- Also called Fife·shire [fahyf-sheer, -sher] /ˈfaɪf ʃɪər, -ʃər/. a historic county in E Scotland.
- a region in E Scotland. 504 sq. mi. (1305 sq. km).
Examples from the Web for fifeshire
Historical Examples of fifeshire
William Thomson was born in 1797, in the village of Kennoway, Fifeshire.
In size and plan they are curiously like the mighty stone dovecotes of Fifeshire.The Western Front
But I did not feel only the city interesting, but the whole of Fifeshire.
Direct for me at Kirkaldy, Fifeshire, where I shall remain all the rest of the season.Life of Adam Smith
On the 24th and 27th of January, he preached in Fifeshire, and at Borrowstoness, on the 29th.The Life of James Renwick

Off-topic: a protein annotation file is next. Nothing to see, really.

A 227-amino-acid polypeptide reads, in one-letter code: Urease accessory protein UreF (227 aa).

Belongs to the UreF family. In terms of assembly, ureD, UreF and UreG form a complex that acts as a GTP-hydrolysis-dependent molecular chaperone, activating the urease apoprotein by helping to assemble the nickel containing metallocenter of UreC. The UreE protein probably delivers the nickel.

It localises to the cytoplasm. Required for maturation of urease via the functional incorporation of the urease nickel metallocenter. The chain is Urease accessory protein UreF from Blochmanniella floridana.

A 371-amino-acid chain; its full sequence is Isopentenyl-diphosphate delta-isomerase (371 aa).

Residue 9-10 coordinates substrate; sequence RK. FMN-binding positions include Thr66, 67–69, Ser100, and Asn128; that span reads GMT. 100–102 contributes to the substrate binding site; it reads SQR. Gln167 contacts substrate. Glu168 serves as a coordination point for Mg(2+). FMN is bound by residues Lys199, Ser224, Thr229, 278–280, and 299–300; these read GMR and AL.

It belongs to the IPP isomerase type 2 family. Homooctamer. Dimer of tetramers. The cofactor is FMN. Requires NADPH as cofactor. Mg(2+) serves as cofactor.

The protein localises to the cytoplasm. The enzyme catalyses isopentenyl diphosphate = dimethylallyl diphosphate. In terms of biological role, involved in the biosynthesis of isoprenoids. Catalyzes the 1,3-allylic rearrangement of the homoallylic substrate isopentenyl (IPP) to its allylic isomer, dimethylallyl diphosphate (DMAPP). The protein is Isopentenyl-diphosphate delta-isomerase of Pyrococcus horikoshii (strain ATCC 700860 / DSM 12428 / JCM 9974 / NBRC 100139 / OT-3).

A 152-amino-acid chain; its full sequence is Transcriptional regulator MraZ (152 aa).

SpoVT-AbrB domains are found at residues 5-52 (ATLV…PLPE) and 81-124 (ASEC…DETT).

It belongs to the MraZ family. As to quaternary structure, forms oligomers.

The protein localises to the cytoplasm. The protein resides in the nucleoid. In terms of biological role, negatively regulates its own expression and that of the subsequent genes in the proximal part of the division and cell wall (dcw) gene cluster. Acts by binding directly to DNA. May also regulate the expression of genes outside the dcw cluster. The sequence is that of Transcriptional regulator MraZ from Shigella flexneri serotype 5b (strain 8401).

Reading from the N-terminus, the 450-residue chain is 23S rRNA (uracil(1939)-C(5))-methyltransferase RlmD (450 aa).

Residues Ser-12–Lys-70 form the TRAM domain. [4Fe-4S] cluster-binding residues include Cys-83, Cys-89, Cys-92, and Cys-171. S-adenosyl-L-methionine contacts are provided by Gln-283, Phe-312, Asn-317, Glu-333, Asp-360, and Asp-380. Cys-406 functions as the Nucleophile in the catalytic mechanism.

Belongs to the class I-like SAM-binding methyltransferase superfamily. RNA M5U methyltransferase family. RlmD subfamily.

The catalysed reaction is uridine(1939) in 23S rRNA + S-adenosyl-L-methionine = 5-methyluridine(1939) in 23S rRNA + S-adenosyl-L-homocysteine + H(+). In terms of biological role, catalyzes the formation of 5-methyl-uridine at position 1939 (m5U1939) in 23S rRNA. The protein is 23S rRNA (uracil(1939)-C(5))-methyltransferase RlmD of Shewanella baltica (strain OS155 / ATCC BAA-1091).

- a small high-pitched flute similar to the piccolo and usually having no keys, used esp in military bands
- to play (music) on a fife
Word Origin for fife
- a council area and historical county of E central Scotland, bordering on the North Sea between the Firths of Tay and Forth: coastal lowlands in the north and east, with several ranges of hills; mainly agricultural. Administrative centre: Glenrothes. Pop: 352 040 (2003 est). Area: 1323 sq km (511 sq miles)
- DuncanSee Duncan Phyfe
1550s, from German Pfeife "fife, pipe," from Old High German pfifa, or via Middle French fifre (15c.) from the same Old High German word; ultimately imitative. German musicians provided music for most European courts in those days. As a verb from 1590s. Agent noun fifer is recorded earlier (1530s). Fife and drum is from 1670s.
A small flute with a high, piercing tone, used mainly in military bands.